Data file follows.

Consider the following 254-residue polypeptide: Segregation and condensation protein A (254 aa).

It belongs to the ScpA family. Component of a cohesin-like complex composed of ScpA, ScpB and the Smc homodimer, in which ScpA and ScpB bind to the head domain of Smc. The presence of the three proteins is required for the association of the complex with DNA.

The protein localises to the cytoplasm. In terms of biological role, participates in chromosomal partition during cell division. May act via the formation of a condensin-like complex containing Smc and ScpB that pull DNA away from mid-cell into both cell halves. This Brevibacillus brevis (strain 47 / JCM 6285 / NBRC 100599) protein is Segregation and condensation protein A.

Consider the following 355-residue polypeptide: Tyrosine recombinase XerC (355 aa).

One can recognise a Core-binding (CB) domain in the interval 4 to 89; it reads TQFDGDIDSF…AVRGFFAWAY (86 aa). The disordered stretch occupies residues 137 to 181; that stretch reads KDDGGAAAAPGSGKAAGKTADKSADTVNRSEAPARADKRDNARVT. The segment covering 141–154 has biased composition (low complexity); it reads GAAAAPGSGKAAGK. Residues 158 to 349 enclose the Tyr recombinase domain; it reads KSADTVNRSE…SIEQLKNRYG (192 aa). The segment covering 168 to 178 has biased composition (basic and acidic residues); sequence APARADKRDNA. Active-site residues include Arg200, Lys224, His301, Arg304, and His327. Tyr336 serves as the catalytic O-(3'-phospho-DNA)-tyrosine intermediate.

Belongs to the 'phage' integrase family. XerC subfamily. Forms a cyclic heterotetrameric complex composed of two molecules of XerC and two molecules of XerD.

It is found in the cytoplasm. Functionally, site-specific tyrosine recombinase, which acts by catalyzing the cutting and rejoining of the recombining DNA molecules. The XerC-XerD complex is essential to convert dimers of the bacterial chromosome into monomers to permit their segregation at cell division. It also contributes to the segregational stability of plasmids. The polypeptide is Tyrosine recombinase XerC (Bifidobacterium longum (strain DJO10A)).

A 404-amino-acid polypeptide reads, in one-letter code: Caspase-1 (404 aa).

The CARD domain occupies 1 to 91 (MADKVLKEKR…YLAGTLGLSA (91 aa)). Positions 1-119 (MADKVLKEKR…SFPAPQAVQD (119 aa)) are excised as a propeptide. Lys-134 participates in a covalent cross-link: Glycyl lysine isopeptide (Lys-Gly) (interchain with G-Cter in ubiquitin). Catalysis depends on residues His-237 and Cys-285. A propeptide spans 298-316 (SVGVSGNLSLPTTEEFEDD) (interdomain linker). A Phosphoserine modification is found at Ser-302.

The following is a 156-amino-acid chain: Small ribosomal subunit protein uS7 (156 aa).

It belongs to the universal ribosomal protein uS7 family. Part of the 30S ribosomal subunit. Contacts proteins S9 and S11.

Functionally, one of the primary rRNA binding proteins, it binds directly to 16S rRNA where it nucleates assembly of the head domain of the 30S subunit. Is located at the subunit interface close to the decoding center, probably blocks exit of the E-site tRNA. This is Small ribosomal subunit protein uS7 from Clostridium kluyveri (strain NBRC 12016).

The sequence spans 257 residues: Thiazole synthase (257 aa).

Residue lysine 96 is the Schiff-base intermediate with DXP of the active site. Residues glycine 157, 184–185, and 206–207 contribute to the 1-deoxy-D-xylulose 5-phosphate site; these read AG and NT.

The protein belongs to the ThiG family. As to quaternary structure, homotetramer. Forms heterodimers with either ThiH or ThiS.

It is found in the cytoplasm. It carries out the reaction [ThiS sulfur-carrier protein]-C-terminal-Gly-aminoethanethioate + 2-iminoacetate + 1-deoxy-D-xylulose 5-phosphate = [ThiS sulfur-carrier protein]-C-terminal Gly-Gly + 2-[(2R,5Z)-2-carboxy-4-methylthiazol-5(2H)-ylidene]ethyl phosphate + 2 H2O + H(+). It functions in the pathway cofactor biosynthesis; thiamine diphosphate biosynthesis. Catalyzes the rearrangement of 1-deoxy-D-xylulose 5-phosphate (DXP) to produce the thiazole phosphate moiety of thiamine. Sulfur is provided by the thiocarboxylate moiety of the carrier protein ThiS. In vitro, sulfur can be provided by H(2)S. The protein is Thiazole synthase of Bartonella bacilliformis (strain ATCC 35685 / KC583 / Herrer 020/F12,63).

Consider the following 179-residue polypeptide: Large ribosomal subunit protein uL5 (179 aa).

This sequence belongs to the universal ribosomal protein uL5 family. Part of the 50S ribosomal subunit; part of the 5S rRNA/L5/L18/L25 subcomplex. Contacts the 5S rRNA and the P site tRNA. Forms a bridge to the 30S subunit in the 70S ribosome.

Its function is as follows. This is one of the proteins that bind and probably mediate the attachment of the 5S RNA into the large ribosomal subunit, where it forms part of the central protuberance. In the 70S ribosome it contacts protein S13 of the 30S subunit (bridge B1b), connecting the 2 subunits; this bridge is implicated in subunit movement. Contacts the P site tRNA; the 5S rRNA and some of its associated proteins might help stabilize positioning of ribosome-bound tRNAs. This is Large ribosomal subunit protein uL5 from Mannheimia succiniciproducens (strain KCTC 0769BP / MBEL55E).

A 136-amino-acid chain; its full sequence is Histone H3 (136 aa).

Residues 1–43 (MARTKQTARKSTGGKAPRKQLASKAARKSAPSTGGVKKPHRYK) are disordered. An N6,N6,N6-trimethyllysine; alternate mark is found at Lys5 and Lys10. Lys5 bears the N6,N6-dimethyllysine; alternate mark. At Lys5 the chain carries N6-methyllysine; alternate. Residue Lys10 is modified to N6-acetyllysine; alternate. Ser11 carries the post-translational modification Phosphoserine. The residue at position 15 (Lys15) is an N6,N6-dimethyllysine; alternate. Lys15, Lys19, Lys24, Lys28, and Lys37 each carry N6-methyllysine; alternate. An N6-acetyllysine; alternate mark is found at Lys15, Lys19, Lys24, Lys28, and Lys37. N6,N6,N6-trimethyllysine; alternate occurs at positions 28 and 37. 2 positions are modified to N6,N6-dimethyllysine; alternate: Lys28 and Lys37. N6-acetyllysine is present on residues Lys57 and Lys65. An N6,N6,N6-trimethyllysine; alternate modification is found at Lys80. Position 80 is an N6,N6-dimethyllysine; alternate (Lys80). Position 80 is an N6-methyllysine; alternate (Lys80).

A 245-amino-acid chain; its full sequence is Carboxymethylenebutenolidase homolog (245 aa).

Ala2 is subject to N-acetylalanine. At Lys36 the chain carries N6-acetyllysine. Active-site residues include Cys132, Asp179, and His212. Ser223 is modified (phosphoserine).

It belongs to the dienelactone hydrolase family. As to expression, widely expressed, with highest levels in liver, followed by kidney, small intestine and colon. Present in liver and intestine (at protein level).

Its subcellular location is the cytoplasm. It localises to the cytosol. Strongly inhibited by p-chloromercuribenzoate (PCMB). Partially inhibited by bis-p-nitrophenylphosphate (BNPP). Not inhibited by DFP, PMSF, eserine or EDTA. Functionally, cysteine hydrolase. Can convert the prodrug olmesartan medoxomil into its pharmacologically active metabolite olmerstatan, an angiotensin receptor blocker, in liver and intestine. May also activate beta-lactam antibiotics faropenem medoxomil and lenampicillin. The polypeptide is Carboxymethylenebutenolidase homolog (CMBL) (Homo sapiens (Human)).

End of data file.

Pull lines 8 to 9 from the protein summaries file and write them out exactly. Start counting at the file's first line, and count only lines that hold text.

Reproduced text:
A 404-amino-acid polypeptide reads, in one-letter code: Caspase-1 (404 aa).

The CARD domain occupies 1 to 91 (MADKVLKEKR…YLAGTLGLSA (91 aa)). Positions 1-119 (MADKVLKEKR…SFPAPQAVQD (119 aa)) are excised as a propeptide. Lys-134 participates in a covalent cross-link: Glycyl lysine isopeptide (Lys-Gly) (interchain with G-Cter in ubiquitin). Catalysis depends on residues His-237 and Cys-285. A propeptide spans 298-316 (SVGVSGNLSLPTTEEFEDD) (interdomain linker). A Phosphoserine modification is found at Ser-302.